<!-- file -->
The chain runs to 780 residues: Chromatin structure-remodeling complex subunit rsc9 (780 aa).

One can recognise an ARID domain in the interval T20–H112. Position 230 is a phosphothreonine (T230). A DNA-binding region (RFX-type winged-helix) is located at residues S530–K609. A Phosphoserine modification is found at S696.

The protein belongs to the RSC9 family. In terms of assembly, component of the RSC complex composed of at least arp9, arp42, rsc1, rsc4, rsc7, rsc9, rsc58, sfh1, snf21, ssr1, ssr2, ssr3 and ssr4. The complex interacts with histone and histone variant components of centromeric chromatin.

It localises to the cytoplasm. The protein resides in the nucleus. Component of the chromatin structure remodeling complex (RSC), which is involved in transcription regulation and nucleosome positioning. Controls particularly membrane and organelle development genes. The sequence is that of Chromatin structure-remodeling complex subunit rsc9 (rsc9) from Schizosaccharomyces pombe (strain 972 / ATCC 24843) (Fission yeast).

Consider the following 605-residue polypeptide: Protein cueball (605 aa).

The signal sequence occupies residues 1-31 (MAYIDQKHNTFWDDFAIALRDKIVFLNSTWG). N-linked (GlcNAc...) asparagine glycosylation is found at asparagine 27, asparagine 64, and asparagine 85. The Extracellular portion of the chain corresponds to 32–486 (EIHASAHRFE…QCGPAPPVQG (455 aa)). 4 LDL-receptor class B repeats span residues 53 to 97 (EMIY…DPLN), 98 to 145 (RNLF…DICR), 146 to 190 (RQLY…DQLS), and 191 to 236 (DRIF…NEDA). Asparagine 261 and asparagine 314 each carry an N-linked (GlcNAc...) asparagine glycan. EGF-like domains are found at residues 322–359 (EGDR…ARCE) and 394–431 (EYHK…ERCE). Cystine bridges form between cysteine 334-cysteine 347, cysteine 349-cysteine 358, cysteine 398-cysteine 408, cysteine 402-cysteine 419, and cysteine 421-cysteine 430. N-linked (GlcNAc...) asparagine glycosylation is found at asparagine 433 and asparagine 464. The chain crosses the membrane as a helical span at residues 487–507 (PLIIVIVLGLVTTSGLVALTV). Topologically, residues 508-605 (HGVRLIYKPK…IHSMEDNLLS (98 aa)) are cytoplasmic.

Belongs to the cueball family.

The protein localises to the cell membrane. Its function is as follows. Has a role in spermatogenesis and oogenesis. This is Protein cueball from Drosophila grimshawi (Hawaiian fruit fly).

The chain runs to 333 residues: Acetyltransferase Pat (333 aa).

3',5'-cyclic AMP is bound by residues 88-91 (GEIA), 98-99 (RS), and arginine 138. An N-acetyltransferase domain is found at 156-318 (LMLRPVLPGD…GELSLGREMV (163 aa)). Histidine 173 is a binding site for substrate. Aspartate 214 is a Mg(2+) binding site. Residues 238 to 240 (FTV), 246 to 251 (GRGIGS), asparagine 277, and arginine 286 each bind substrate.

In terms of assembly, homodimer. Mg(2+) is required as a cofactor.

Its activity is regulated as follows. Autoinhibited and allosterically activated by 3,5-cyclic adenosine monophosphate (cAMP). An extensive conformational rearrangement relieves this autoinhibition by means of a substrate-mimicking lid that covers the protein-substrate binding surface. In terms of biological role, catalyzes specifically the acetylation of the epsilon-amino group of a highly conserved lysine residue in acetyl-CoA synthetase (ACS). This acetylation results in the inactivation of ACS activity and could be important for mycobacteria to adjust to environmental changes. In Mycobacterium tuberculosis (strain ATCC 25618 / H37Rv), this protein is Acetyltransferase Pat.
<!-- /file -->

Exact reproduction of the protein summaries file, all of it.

The chain runs to 780 residues: Chromatin structure-remodeling complex subunit rsc9 (780 aa).

One can recognise an ARID domain in the interval T20–H112. Position 230 is a phosphothreonine (T230). A DNA-binding region (RFX-type winged-helix) is located at residues S530–K609. A Phosphoserine modification is found at S696.

The protein belongs to the RSC9 family. In terms of assembly, component of the RSC complex composed of at least arp9, arp42, rsc1, rsc4, rsc7, rsc9, rsc58, sfh1, snf21, ssr1, ssr2, ssr3 and ssr4. The complex interacts with histone and histone variant components of centromeric chromatin.

It localises to the cytoplasm. The protein resides in the nucleus. Component of the chromatin structure remodeling complex (RSC), which is involved in transcription regulation and nucleosome positioning. Controls particularly membrane and organelle development genes. The sequence is that of Chromatin structure-remodeling complex subunit rsc9 (rsc9) from Schizosaccharomyces pombe (strain 972 / ATCC 24843) (Fission yeast).

Consider the following 605-residue polypeptide: Protein cueball (605 aa).

The signal sequence occupies residues 1-31 (MAYIDQKHNTFWDDFAIALRDKIVFLNSTWG). N-linked (GlcNAc...) asparagine glycosylation is found at asparagine 27, asparagine 64, and asparagine 85. The Extracellular portion of the chain corresponds to 32–486 (EIHASAHRFE…QCGPAPPVQG (455 aa)). 4 LDL-receptor class B repeats span residues 53 to 97 (EMIY…DPLN), 98 to 145 (RNLF…DICR), 146 to 190 (RQLY…DQLS), and 191 to 236 (DRIF…NEDA). Asparagine 261 and asparagine 314 each carry an N-linked (GlcNAc...) asparagine glycan. EGF-like domains are found at residues 322–359 (EGDR…ARCE) and 394–431 (EYHK…ERCE). Cystine bridges form between cysteine 334-cysteine 347, cysteine 349-cysteine 358, cysteine 398-cysteine 408, cysteine 402-cysteine 419, and cysteine 421-cysteine 430. N-linked (GlcNAc...) asparagine glycosylation is found at asparagine 433 and asparagine 464. The chain crosses the membrane as a helical span at residues 487–507 (PLIIVIVLGLVTTSGLVALTV). Topologically, residues 508-605 (HGVRLIYKPK…IHSMEDNLLS (98 aa)) are cytoplasmic.

Belongs to the cueball family.

The protein localises to the cell membrane. Its function is as follows. Has a role in spermatogenesis and oogenesis. This is Protein cueball from Drosophila grimshawi (Hawaiian fruit fly).

The chain runs to 333 residues: Acetyltransferase Pat (333 aa).

3',5'-cyclic AMP is bound by residues 88-91 (GEIA), 98-99 (RS), and arginine 138. An N-acetyltransferase domain is found at 156-318 (LMLRPVLPGD…GELSLGREMV (163 aa)). Histidine 173 is a binding site for substrate. Aspartate 214 is a Mg(2+) binding site. Residues 238 to 240 (FTV), 246 to 251 (GRGIGS), asparagine 277, and arginine 286 each bind substrate.

In terms of assembly, homodimer. Mg(2+) is required as a cofactor.

Its activity is regulated as follows. Autoinhibited and allosterically activated by 3,5-cyclic adenosine monophosphate (cAMP). An extensive conformational rearrangement relieves this autoinhibition by means of a substrate-mimicking lid that covers the protein-substrate binding surface. In terms of biological role, catalyzes specifically the acetylation of the epsilon-amino group of a highly conserved lysine residue in acetyl-CoA synthetase (ACS). This acetylation results in the inactivation of ACS activity and could be important for mycobacteria to adjust to environmental changes. In Mycobacterium tuberculosis (strain ATCC 25618 / H37Rv), this protein is Acetyltransferase Pat.